The “third pole” is hugely vulnerable to the effects of glacier retreat -- but the science is scarce. Isabel Hilton speaks with Andreas Schild, a specialist in the Hindu Kush-Himalayan region.
Andreas Schild is director general of the International Centre for Integrated Mountain Development (ICIMOD), based in Kathmandu, Nepal. ICIMOD works to develop an economically and environmentally sound mountain ecosystem to improve the living standards of high-altitude populations in the Hindu Kush-Himalayas and to sustain vital ecosystem services for the billions of people living downstream. A development specialist, Schild is to speak on August 31 at the “Kathmandu to Copenhagen 2009” conference, which focuses on South Asian countries’ vulnerabilities to climate change and aims to catalyse a common Himalayan response. Isabel Hilton, editor of chinadialogue, spoke to him before the conference.
Isabel Hilton (IH): Since the last IPCC report – the Fourth Assessment Report of the Intergovernmental Panel on Climate Change -- many scientists have said that climate change is moving faster than was reflected by that assessment. Is this your observation with respect to the “third pole” -- the Himalaya and the Tibetan plateau?
Andreas Schild (AS): We cannot confirm this statement and the main reason is that we do not have directly available reliable and consistent data. This is also the reason why the IPCC Fourth Assessment hardly mentions the Hindu Kush-Himalayan region. We are presently involved in a review of the situation of the glaciers and we can confirm that the retreat of glaciers, which has already been reported, is taking place and is accelerating.
However, we hesitate to make such a statement, because we have to see what kind of glacier we are speaking about. We also have to be aware that certain glaciers -- large glaciers in the Karakorum, for instance -- are growing. But even this statement tends to create misunderstandings: the growing is probably due to changing precipitation patterns, perhaps more precipitation in the winter season due to westerly winds. But this is an intelligent guess, which for the time being cannot be supported by science. Glaciers, which depend on the monsoon in the western Himalayas, tend to be receding quicker.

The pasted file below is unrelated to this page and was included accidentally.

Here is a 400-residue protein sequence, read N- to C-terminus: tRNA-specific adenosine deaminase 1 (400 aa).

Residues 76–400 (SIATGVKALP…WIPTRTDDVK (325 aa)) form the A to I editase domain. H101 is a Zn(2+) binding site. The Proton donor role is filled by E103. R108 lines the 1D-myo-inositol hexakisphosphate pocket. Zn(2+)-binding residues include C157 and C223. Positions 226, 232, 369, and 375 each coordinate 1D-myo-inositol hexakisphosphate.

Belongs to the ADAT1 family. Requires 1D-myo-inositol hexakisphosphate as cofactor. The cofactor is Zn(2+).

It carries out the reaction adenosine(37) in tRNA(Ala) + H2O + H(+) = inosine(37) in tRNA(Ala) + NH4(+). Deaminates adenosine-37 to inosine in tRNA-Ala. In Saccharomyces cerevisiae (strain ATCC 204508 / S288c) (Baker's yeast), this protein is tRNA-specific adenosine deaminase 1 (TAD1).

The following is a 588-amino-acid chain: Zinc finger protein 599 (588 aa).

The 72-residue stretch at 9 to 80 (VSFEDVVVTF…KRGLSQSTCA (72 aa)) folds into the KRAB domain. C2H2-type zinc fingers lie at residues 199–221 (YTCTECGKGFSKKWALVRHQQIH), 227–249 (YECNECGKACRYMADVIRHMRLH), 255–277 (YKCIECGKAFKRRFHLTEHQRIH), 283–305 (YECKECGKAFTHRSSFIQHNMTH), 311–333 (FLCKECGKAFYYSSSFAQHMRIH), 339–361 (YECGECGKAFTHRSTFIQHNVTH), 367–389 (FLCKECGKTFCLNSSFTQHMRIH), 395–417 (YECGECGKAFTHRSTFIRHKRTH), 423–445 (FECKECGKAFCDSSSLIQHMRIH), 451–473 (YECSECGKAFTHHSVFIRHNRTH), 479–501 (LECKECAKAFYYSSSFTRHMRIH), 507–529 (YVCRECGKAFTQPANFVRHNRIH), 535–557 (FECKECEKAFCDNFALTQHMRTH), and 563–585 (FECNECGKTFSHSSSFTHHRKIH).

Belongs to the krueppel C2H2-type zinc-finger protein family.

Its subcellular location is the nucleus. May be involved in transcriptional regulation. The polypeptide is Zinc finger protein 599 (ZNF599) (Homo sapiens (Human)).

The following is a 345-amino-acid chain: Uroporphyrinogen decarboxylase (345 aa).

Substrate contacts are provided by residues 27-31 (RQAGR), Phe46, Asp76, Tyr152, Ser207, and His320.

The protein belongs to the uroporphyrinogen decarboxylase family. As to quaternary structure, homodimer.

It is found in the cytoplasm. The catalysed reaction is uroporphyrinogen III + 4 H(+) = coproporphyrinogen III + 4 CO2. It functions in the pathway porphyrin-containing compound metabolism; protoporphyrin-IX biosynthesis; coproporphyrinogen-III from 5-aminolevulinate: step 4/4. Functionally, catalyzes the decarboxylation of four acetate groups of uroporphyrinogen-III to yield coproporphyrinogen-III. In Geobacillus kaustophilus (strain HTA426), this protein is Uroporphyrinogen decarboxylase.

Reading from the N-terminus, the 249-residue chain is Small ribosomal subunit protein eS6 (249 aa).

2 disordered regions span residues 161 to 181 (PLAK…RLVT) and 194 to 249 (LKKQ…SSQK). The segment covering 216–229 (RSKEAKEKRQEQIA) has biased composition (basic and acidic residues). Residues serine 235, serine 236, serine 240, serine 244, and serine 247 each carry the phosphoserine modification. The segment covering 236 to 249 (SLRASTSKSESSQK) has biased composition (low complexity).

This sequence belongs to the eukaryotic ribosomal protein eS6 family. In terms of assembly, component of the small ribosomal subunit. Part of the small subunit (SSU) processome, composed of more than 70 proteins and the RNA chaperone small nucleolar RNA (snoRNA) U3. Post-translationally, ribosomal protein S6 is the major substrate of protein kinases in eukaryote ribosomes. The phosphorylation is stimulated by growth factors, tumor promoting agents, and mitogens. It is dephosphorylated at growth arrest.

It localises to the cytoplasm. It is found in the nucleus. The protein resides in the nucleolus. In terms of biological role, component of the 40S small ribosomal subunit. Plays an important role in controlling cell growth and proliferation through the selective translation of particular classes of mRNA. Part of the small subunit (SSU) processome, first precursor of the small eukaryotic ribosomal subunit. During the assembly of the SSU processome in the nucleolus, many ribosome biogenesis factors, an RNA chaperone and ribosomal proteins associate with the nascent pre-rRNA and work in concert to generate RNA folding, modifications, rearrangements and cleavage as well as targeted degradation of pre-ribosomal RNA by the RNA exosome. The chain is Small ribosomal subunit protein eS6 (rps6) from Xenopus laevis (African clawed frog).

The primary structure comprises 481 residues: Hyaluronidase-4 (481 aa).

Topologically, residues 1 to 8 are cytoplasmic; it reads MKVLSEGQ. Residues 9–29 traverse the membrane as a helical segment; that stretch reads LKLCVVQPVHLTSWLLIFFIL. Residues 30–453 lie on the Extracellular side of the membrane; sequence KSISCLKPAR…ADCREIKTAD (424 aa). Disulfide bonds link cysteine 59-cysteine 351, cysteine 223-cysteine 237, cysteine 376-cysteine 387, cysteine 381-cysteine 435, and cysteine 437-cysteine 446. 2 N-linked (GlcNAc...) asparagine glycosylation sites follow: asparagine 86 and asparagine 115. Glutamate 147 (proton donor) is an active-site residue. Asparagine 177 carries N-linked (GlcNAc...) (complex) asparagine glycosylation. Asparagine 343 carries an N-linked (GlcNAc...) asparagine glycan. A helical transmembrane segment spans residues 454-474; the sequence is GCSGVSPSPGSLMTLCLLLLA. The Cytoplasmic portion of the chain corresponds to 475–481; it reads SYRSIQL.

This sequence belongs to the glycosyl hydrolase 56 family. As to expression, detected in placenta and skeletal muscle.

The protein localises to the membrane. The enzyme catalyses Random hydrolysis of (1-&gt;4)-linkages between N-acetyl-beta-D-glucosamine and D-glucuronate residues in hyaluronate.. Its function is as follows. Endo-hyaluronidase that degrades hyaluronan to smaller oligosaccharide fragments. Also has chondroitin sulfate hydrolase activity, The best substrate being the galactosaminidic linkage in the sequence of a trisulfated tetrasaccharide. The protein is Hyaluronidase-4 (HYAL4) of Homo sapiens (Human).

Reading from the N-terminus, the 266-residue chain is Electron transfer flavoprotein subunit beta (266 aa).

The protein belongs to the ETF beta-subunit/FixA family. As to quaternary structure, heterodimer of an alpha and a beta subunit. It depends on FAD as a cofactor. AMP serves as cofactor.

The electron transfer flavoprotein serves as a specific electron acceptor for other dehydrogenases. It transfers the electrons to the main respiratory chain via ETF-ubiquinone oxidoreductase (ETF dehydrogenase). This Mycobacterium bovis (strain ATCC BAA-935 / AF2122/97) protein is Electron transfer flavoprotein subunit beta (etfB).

Glaciers are excellent indicators because change is immediately visible and understandable for the layman. But addressing the changing precipitation patterns of the monsoon and changing biodiversity require much more refined monitoring tools. The bottom line is that for the Hindu Kush-Himalayan region, we do not have reliable data and we do not have the monitoring instruments in place to make clear statements.
IH: Is it possible to detail the projected impacts on regional downstream countries? Do you see any connection, for instance, between the retreat of the glaciers and such phenomena as the failure of the Indian monsoon this year, or the floods and typhoons in China and Taiwan, or are these coincidental phenomena?
AS: It is very dangerous to take punctual, one-time events and interpret them for the explanation of a global phenomenon. We need multi-annual data chains and have to apply modelling techniques, which indicate certain trends. To refer to isolated events and interpret them directly is very risky. Studies of such major events as floods in South Asia since the 1960s tend to indicate that they are the product of locally isolated outbursts, which as typical for mountain systems. The trend is that they are recurring more frequently and with greater amplitude.
IH: What do we know and how do we know it? It is a vast and varied region, but in some respects it is one huge ecosystem fragmented across several countries. How important is it to reach a comprehensive scientific understanding of the region scientifically, and is that possible?
AS: We have to accept that within the Hindu Kush-Himalayan region there are great variations. In mountains, we have to accept that there are very local and rapidly changing extreme situations and events. From this point of view, it is not possible to make sweeping statements for the whole region. However, what is possible is to make longitudinal and latitudinal transects, which allow observations and conclusions for sub-regions, water basins or specific systems. ICIMOD is working on such a concept with the regional partners and finds an encouraging interest among the specialists.